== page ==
If you’re gearing up for retirement, you’re probably counting on Social Security as a significant source of income.
According to the Social Security Administration, nearly half of single retirees count on Social Security checks for more than 90% of their retirement income. That’s a big number. It’s not surprising, then, that many are unsure of the right time to claim this important benefit.
The amount of money you receive in Social Security in a lifetime is configured by life expectancy. So, if you claim earlier than your full retirement age, you’ll receive smaller checks for a longer period of time. Claiming later than full retirement age results in bigger checks for a shorter period of time.
Full retirement age, or the age at which you can receive 100% of your Social Security benefit, is currently 66, but full retirement age increases steadily to 67, depending on your year of birth.
A person with a full retirement age of 66 who claims Social Security at 62 receives 75% of the amount they’d receive at his or her full retirement age. On the other hand, a person with a full retirement age of 66 who waits until age 70 to begin receiving Social Security receives 32% more than he or she’d receive at full retirement age.
So when should you collect?
Based on the above facts, there are a few things to consider when choosing the best time to collect Social Security checks. The state of your health should certainly be a factor, as well as the time value of money. If you have other sources of income that can sustain you, investing your Social Security checks could further grow those funds.
Ultimately, you have to consider whether it’s more worth it to you to have a larger Social Security income over a shorter period of time, or vice versa. Do you need the money now, or can you wait?
Figure out the “breakeven point”
You may want to calculate the “breakeven point” to give you a better idea of when to claim. This is the point at which the total amount you collect from Social Security by waiting cancels out the amount you would have received by claiming early.
Social Security gives you an 8% annual increase for every year beyond full retirement age you delay receiving benefits. It initially seems like a no-brainer to try and hold out as long as possible before collecting benefits. But remember that despite that increase, you won’t break even on your decision to wait until you’re about 80 years old.
Let me explain.
For example, if you are slated to receive $1,000 per month at full retirement age, you can receive $750 per month if you claim at age 62 or $1,320 per month if you claim at age 70.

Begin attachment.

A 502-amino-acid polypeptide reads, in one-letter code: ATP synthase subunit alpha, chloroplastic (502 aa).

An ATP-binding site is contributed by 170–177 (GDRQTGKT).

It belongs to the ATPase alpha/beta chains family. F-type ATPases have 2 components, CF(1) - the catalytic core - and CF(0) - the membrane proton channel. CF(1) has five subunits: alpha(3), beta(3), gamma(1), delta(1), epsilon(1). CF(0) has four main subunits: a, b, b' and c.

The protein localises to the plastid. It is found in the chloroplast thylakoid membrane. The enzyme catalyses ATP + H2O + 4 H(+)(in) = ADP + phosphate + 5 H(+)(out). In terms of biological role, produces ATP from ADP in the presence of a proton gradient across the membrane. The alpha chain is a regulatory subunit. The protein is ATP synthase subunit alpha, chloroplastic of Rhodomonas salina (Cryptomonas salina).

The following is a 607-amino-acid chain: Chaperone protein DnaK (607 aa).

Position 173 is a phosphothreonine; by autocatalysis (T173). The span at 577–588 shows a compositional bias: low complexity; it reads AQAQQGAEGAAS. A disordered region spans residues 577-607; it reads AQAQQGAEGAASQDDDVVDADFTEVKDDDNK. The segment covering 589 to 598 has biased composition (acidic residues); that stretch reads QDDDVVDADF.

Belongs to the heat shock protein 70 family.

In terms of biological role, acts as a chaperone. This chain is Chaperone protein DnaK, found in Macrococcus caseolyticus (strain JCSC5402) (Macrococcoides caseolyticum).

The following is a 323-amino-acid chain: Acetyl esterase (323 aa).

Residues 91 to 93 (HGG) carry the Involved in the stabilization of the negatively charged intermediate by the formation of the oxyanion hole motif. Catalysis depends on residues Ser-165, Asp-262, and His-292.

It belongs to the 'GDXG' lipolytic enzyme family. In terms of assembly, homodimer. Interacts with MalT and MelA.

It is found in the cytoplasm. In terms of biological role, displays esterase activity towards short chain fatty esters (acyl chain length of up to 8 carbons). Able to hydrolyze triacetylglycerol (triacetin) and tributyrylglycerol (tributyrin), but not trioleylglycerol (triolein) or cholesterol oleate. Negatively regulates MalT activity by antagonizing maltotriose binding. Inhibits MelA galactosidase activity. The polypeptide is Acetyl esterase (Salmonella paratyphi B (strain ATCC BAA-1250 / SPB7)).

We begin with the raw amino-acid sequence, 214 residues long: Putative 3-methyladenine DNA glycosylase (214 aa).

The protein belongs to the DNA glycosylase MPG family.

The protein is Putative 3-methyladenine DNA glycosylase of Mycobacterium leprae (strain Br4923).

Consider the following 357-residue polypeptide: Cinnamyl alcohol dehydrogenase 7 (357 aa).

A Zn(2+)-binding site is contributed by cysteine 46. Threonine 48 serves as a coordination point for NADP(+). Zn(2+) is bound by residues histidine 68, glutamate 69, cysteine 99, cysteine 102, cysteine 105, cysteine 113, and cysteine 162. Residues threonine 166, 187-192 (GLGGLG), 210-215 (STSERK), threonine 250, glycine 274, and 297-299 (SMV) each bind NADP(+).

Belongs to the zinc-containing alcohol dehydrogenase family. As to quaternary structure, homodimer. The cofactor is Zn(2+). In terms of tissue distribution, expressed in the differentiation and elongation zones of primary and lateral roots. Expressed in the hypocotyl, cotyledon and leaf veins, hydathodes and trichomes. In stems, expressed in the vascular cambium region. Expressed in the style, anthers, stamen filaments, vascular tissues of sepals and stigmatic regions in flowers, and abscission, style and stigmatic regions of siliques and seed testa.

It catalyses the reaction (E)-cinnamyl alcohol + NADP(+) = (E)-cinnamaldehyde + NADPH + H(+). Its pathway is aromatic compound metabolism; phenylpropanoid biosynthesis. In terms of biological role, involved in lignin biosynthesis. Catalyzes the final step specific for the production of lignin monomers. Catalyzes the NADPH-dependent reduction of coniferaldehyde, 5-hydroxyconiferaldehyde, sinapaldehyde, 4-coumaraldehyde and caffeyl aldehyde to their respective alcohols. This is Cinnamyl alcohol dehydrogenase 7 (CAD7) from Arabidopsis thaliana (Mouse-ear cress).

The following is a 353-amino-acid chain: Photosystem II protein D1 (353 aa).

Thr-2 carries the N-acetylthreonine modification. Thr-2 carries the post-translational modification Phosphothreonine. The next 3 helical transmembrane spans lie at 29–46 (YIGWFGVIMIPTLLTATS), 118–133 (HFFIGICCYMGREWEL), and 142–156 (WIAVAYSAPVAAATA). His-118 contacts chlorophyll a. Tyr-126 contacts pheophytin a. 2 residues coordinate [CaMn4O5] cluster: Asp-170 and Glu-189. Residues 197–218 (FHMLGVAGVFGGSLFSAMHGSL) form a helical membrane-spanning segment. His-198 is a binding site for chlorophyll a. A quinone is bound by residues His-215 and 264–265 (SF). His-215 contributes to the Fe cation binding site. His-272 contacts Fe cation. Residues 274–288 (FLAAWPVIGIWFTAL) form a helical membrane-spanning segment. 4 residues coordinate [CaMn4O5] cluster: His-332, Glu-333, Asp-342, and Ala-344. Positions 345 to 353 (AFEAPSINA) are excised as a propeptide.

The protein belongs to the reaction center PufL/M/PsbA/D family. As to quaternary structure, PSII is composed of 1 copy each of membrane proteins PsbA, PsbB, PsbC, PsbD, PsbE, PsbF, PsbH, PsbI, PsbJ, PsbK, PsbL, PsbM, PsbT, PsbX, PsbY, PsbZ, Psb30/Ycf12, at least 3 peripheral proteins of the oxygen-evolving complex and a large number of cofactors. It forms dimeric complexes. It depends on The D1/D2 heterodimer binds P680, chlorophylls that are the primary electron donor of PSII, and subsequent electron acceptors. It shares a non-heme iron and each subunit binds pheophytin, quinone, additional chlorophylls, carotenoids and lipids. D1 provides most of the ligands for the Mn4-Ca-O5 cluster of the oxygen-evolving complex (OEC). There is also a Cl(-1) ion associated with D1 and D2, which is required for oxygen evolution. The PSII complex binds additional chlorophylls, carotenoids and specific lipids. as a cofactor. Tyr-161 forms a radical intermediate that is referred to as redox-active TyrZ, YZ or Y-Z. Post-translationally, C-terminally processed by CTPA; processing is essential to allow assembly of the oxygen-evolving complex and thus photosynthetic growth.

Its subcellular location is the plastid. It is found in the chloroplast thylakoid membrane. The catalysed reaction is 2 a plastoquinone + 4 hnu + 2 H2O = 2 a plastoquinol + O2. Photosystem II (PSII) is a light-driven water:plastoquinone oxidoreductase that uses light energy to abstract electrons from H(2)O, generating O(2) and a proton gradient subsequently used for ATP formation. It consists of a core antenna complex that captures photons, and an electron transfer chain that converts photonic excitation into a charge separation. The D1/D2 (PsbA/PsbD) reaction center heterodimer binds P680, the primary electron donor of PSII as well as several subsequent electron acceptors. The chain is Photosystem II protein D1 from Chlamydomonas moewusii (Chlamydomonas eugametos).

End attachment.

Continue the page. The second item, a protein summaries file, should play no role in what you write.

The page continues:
If you claim at age 62, you would collect a total of $81,000 in Social Security benefits at age 70, $135,000 in benefits at age 75, and $171,000 in benefits at age 80.
Alternatively, if you claim at 70, you would earn $95,040 in benefits at age 75 and $174,240 in benefits at age 80. It’s not until you reach 80 that the amount that you have collected in Social Security surpasses the amount you would’ve collected by claiming at age 62.
The case for collecting early
The biggest benefit to collecting Social Security benefits as soon as you reach full retirement age is the potential to multiply those funds. If you’re in a position to live off pensions or other revenue streams during the first part of your golden years and invest your Social Security checks, it could pay big dividends in the end.
Let’s say you invest your $750 per month in Social Security income rather than spend it. If you did that and earned a hypothetical 6% annually, then you could end up with a portfolio valued at $422,966 at age 85 and $616,758 at age 90. Waiting and investing your $1,320 per month in the same investment produces a nest egg worth only $368,693 at age 85 and $582,686 at age 90.
The bottom line:
If your financial situation allows you to take advantage of the ability to invest and grow your Social Security funds, it may make the most sense to claim early. To read an explanation of the case for waiting to claim, read this previous blog.
Before making any final decisions, talk it over with a financial professional who can help you weigh all your options, including various claiming strategies. Remember, if you claim early and change your mind, you only have one year to withdraw your claim.
Source: The Motley Fool